Data released by the National Bureau of Statistics indicates that Nigeria’s real Gross Domestic Product (GDP) grew by 0.11% in Q4 20201. Further disaggregation shows that the oil sector contributed 5.87% to total real GDP while the non-oil sector contributed 94.13% during the period. Although the growth rate in Q4 2020 is lower than the corresponding quarter of 2019 which was 2.55%, it represents a 3.74% improvement over the previous quarter (Q3 2020). More importantly, it is the first positive quarterly growth since the economy contracted in both the second and third quarters of 2020, thereby ending the recession experienced due to the pandemic. The growth reflects the gradual return of economic activities following the resumption of movements which limited commercial activities in the previous quarters. Considering that economic activities are returning to pre-COVID levels and COVID vaccination is underway, economic expansion is expected in the near term. However, the size of the expansion will depend on the spending choices of the government as it responds to the new and evolving challenges. As such, budgetary allocations to sectors capable of delivering an inclusive recovery such as the agriculture sector should be prioritized.
March 5, 2021
Nigeria Economic Update (Issue 8)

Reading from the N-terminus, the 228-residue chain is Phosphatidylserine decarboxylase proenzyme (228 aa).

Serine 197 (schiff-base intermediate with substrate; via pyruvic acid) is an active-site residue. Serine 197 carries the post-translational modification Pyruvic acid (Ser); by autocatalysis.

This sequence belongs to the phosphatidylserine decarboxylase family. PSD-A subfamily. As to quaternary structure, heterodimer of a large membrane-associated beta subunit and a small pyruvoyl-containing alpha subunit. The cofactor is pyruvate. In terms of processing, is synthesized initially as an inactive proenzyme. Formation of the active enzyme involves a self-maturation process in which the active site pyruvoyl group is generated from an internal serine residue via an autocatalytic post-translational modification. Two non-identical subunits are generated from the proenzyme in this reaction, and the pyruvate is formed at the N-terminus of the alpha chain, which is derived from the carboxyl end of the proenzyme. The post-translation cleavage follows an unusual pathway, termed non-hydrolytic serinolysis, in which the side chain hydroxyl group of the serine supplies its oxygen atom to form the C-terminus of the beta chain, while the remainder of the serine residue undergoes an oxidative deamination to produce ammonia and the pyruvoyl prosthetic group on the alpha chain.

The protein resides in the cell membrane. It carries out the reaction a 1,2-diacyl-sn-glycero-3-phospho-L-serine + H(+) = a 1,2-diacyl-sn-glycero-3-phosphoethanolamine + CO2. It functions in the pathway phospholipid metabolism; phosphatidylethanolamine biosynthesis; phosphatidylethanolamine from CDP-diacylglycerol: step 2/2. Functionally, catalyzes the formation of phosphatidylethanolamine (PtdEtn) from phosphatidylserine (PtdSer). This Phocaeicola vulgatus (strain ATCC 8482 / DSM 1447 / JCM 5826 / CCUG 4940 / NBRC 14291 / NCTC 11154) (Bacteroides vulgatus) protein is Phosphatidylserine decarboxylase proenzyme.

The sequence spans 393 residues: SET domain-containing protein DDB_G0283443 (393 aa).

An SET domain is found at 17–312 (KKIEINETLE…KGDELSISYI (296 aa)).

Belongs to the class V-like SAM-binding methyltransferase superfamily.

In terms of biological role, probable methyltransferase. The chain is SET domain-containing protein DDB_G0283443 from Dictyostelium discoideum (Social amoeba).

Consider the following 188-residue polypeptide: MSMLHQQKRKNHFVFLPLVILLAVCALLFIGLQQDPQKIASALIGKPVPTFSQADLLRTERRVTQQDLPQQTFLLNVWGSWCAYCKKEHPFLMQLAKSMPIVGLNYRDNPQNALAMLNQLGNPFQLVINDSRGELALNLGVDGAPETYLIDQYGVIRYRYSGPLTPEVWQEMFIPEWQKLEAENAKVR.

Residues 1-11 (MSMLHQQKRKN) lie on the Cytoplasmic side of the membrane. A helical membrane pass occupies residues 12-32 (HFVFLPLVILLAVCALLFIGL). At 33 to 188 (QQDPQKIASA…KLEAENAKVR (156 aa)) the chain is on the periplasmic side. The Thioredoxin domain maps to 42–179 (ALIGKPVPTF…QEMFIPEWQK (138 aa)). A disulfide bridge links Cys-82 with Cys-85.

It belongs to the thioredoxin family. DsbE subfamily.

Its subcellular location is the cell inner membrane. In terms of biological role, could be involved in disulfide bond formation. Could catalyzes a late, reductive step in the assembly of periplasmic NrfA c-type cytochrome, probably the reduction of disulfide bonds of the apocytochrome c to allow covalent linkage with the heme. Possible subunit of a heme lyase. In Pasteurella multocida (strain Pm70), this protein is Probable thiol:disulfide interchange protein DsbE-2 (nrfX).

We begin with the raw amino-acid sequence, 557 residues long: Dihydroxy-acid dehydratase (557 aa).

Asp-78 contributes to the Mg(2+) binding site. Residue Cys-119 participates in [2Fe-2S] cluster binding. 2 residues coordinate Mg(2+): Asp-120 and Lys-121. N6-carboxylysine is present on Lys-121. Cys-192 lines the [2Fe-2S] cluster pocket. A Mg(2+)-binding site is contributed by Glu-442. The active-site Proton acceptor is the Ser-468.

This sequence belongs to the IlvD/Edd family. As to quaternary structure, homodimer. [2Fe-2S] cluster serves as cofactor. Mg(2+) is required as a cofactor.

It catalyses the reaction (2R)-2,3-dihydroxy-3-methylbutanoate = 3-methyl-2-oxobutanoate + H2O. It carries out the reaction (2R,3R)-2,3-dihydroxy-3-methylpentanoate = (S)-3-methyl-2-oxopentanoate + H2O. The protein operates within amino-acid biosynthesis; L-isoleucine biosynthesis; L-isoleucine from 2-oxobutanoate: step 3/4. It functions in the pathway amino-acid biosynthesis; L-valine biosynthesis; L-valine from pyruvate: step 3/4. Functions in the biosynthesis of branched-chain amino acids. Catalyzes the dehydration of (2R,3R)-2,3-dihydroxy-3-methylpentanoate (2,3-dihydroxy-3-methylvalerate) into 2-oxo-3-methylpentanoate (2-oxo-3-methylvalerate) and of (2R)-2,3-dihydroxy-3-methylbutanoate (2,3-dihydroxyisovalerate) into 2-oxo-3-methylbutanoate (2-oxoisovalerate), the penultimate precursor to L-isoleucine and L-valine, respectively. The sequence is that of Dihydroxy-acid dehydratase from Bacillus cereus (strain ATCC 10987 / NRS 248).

Crude oil prices recorded increase during the review week. Global benchmark, Brent price increased from $61.42 to $63.522. Nigerias Bonny light gained 9.6 percent to trade at $64.78 per barrel. The weeks rise was at the backdrop of further prospective cuts agreement at OPECs meeting in November 2017 and political tensions and uncertainties in Saudi Arabia given that these events may likely reduce supply and support demand in the near term. Meanwhile, global crude oil market events have been favorable to Nigeria, as the price of bonny light at approximately $65 per barrel, reflects the highest in more than two years.
Crude oil price decreased in the review week. OPEC weekly basket price reduced by 3.5 percent to $42.06per barrel from November 4, 2016 to November 11, 2016, while Nigerias bonny light price decreased by 1.1 percent to $44.36per barrel in the same period. Global oil market refocused on oversupply, as indicated in the OPECs October crude data figures (global OPEC and Non-OPEC oil supply grew by 0.97mb/day to average 96.32mb/day and outpaced demand by 1.92mb/day).
The naira continued its downward trajectory this week. Specifically, naira depreciated at the interbank segment by 3.45 percent to N300/$; and by 3.56 percent to 378/$ at the parallel segment. Despite the CBNs effort to support the naira with Forwards and FOREX futures, the excess demand for dollar continues to put pressure on the naira. Looking forward, the stabilization of exchange rate depends on the ability of the CBN and government to attract capital inflows; particularly by raising interest rate, tackling inflation and supporting economy recovery.